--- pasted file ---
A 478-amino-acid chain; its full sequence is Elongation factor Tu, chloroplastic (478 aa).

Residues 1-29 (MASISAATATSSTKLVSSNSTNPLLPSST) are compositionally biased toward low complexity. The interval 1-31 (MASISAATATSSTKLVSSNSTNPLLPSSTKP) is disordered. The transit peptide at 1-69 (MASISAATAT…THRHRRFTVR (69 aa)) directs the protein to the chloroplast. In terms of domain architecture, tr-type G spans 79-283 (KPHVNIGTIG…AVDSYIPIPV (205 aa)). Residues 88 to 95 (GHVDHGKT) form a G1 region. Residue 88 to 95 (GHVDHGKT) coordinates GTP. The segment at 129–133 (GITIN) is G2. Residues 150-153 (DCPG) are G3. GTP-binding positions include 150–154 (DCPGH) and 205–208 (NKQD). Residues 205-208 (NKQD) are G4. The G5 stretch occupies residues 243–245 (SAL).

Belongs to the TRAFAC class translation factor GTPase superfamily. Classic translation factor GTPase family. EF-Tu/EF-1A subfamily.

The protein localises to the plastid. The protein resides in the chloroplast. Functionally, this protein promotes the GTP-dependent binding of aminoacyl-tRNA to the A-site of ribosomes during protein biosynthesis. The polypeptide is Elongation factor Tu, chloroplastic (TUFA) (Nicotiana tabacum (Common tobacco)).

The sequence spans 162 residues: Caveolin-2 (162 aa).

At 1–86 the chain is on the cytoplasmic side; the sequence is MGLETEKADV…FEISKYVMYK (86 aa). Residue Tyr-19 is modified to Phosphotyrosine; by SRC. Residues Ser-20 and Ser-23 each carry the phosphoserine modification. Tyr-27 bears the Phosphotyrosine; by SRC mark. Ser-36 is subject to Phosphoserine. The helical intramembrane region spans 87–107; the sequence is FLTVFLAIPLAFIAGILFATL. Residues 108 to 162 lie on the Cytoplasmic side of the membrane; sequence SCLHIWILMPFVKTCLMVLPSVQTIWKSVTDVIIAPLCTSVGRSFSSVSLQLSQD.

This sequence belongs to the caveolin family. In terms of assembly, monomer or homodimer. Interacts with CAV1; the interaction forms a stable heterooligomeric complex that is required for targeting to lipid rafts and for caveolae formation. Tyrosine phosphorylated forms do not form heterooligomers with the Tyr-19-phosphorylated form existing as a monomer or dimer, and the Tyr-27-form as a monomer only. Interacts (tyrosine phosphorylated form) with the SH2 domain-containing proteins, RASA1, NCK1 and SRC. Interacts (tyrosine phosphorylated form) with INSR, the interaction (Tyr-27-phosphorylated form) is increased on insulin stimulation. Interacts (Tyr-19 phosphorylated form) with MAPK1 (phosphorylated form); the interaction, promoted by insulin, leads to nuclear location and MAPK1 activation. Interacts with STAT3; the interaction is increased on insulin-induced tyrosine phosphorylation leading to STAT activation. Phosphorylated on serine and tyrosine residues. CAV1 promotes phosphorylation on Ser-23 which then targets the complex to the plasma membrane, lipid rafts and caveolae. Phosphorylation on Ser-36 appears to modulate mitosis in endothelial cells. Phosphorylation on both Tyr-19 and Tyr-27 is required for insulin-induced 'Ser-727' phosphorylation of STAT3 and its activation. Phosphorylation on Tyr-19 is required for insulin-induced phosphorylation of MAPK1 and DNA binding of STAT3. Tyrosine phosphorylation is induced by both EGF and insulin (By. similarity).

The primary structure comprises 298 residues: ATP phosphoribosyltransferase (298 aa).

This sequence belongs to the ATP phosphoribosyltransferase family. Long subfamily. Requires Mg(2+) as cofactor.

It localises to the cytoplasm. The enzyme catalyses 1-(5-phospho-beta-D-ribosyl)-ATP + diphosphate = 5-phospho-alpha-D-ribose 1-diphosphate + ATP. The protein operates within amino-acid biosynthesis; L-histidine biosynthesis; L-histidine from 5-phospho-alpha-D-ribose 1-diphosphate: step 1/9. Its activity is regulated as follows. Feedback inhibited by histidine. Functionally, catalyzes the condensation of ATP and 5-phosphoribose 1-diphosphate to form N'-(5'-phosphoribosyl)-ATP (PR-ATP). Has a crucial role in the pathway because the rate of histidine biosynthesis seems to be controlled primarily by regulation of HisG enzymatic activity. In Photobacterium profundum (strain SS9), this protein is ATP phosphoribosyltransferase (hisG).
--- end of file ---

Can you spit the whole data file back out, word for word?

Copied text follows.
A 478-amino-acid chain; its full sequence is Elongation factor Tu, chloroplastic (478 aa).

Residues 1-29 (MASISAATATSSTKLVSSNSTNPLLPSST) are compositionally biased toward low complexity. The interval 1-31 (MASISAATATSSTKLVSSNSTNPLLPSSTKP) is disordered. The transit peptide at 1-69 (MASISAATAT…THRHRRFTVR (69 aa)) directs the protein to the chloroplast. In terms of domain architecture, tr-type G spans 79-283 (KPHVNIGTIG…AVDSYIPIPV (205 aa)). Residues 88 to 95 (GHVDHGKT) form a G1 region. Residue 88 to 95 (GHVDHGKT) coordinates GTP. The segment at 129–133 (GITIN) is G2. Residues 150-153 (DCPG) are G3. GTP-binding positions include 150–154 (DCPGH) and 205–208 (NKQD). Residues 205-208 (NKQD) are G4. The G5 stretch occupies residues 243–245 (SAL).

Belongs to the TRAFAC class translation factor GTPase superfamily. Classic translation factor GTPase family. EF-Tu/EF-1A subfamily.

The protein localises to the plastid. The protein resides in the chloroplast. Functionally, this protein promotes the GTP-dependent binding of aminoacyl-tRNA to the A-site of ribosomes during protein biosynthesis. The polypeptide is Elongation factor Tu, chloroplastic (TUFA) (Nicotiana tabacum (Common tobacco)).

The sequence spans 162 residues: Caveolin-2 (162 aa).

At 1–86 the chain is on the cytoplasmic side; the sequence is MGLETEKADV…FEISKYVMYK (86 aa). Residue Tyr-19 is modified to Phosphotyrosine; by SRC. Residues Ser-20 and Ser-23 each carry the phosphoserine modification. Tyr-27 bears the Phosphotyrosine; by SRC mark. Ser-36 is subject to Phosphoserine. The helical intramembrane region spans 87–107; the sequence is FLTVFLAIPLAFIAGILFATL. Residues 108 to 162 lie on the Cytoplasmic side of the membrane; sequence SCLHIWILMPFVKTCLMVLPSVQTIWKSVTDVIIAPLCTSVGRSFSSVSLQLSQD.

This sequence belongs to the caveolin family. In terms of assembly, monomer or homodimer. Interacts with CAV1; the interaction forms a stable heterooligomeric complex that is required for targeting to lipid rafts and for caveolae formation. Tyrosine phosphorylated forms do not form heterooligomers with the Tyr-19-phosphorylated form existing as a monomer or dimer, and the Tyr-27-form as a monomer only. Interacts (tyrosine phosphorylated form) with the SH2 domain-containing proteins, RASA1, NCK1 and SRC. Interacts (tyrosine phosphorylated form) with INSR, the interaction (Tyr-27-phosphorylated form) is increased on insulin stimulation. Interacts (Tyr-19 phosphorylated form) with MAPK1 (phosphorylated form); the interaction, promoted by insulin, leads to nuclear location and MAPK1 activation. Interacts with STAT3; the interaction is increased on insulin-induced tyrosine phosphorylation leading to STAT activation. Phosphorylated on serine and tyrosine residues. CAV1 promotes phosphorylation on Ser-23 which then targets the complex to the plasma membrane, lipid rafts and caveolae. Phosphorylation on Ser-36 appears to modulate mitosis in endothelial cells. Phosphorylation on both Tyr-19 and Tyr-27 is required for insulin-induced 'Ser-727' phosphorylation of STAT3 and its activation. Phosphorylation on Tyr-19 is required for insulin-induced phosphorylation of MAPK1 and DNA binding of STAT3. Tyrosine phosphorylation is induced by both EGF and insulin (By. similarity).

The primary structure comprises 298 residues: ATP phosphoribosyltransferase (298 aa).

This sequence belongs to the ATP phosphoribosyltransferase family. Long subfamily. Requires Mg(2+) as cofactor.

It localises to the cytoplasm. The enzyme catalyses 1-(5-phospho-beta-D-ribosyl)-ATP + diphosphate = 5-phospho-alpha-D-ribose 1-diphosphate + ATP. The protein operates within amino-acid biosynthesis; L-histidine biosynthesis; L-histidine from 5-phospho-alpha-D-ribose 1-diphosphate: step 1/9. Its activity is regulated as follows. Feedback inhibited by histidine. Functionally, catalyzes the condensation of ATP and 5-phosphoribose 1-diphosphate to form N'-(5'-phosphoribosyl)-ATP (PR-ATP). Has a crucial role in the pathway because the rate of histidine biosynthesis seems to be controlled primarily by regulation of HisG enzymatic activity. In Photobacterium profundum (strain SS9), this protein is ATP phosphoribosyltransferase (hisG).